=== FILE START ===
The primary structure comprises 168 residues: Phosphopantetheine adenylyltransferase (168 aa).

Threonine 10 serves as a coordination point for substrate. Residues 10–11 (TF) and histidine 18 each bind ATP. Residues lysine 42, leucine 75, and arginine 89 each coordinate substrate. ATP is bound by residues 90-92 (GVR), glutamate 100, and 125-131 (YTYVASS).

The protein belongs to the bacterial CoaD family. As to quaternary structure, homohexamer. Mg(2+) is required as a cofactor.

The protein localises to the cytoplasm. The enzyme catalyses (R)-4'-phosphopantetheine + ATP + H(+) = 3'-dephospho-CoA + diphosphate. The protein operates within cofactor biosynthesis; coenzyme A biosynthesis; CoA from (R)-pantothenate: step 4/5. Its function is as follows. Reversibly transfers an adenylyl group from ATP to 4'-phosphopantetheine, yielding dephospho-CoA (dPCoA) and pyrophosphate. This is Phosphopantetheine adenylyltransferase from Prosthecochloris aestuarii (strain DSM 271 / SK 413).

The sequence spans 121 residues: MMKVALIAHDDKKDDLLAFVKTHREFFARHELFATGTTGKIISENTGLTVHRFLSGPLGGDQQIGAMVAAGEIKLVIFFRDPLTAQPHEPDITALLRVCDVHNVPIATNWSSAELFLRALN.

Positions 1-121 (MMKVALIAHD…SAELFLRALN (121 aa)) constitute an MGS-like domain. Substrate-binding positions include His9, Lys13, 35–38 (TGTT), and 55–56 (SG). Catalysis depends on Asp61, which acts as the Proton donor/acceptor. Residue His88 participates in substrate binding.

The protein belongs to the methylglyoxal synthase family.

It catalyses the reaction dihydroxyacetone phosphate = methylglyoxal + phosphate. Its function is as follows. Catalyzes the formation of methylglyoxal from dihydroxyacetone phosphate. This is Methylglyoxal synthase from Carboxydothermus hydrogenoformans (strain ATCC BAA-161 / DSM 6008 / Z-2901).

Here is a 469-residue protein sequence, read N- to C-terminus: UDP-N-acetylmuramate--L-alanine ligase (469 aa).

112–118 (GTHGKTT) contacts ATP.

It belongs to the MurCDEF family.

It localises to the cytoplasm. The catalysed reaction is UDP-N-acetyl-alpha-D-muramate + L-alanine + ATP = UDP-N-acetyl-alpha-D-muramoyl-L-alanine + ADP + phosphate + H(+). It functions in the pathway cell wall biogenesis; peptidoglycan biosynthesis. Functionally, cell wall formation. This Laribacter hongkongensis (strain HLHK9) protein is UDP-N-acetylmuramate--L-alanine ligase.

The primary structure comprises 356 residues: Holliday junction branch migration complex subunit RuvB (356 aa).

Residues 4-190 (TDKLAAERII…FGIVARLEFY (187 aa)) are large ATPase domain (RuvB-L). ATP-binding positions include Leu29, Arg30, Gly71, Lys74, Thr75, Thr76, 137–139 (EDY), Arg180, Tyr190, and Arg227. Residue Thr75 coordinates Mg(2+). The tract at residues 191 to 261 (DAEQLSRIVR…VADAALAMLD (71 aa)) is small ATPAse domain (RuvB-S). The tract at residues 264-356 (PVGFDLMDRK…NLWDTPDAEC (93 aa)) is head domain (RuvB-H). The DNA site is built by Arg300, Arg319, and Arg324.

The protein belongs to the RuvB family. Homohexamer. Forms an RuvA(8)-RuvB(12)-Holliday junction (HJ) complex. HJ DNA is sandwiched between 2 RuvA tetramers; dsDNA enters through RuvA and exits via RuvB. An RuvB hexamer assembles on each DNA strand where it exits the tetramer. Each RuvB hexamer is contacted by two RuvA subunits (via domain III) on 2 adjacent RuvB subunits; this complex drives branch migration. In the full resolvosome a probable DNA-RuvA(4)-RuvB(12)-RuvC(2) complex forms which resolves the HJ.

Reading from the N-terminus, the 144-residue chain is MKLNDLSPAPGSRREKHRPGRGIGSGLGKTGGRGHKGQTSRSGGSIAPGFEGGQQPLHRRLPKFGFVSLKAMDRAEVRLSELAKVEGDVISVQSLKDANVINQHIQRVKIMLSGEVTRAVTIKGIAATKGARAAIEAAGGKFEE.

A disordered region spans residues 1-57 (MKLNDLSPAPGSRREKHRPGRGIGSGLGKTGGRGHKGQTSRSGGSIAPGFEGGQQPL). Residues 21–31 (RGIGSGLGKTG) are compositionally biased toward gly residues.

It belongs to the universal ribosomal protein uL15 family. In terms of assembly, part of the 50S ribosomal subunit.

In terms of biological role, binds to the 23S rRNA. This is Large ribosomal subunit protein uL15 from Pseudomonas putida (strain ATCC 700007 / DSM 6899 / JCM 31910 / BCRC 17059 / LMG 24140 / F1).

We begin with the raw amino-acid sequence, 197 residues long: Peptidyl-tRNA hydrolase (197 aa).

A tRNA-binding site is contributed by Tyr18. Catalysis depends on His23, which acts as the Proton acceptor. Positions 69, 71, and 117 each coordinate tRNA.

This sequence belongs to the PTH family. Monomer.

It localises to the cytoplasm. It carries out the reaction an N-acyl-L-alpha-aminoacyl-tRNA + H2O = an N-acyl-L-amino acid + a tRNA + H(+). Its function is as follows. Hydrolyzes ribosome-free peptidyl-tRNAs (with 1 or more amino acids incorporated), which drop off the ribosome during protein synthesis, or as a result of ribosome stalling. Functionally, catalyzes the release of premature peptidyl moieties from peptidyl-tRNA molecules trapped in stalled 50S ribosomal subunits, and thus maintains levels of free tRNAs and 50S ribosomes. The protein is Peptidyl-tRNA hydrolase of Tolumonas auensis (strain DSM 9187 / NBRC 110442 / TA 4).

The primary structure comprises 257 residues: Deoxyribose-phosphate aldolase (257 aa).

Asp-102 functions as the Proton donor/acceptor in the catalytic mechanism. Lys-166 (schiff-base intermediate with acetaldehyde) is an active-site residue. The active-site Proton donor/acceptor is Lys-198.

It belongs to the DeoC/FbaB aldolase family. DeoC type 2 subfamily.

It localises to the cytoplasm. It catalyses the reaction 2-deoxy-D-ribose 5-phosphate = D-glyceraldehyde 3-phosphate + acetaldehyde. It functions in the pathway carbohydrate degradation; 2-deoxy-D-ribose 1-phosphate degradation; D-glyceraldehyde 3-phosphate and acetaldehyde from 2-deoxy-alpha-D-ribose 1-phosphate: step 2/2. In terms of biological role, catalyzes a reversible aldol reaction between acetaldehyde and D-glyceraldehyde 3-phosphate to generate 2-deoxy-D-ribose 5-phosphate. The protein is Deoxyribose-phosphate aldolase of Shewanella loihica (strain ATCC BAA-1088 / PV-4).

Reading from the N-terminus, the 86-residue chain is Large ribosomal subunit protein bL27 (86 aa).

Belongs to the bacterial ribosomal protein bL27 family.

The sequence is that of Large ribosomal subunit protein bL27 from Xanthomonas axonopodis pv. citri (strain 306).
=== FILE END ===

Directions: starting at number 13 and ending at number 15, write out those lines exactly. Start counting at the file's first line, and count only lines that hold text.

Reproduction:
The primary structure comprises 356 residues: Holliday junction branch migration complex subunit RuvB (356 aa).

Residues 4-190 (TDKLAAERII…FGIVARLEFY (187 aa)) are large ATPase domain (RuvB-L). ATP-binding positions include Leu29, Arg30, Gly71, Lys74, Thr75, Thr76, 137–139 (EDY), Arg180, Tyr190, and Arg227. Residue Thr75 coordinates Mg(2+). The tract at residues 191 to 261 (DAEQLSRIVR…VADAALAMLD (71 aa)) is small ATPAse domain (RuvB-S). The tract at residues 264-356 (PVGFDLMDRK…NLWDTPDAEC (93 aa)) is head domain (RuvB-H). The DNA site is built by Arg300, Arg319, and Arg324.

The protein belongs to the RuvB family. Homohexamer. Forms an RuvA(8)-RuvB(12)-Holliday junction (HJ) complex. HJ DNA is sandwiched between 2 RuvA tetramers; dsDNA enters through RuvA and exits via RuvB. An RuvB hexamer assembles on each DNA strand where it exits the tetramer. Each RuvB hexamer is contacted by two RuvA subunits (via domain III) on 2 adjacent RuvB subunits; this complex drives branch migration. In the full resolvosome a probable DNA-RuvA(4)-RuvB(12)-RuvC(2) complex forms which resolves the HJ.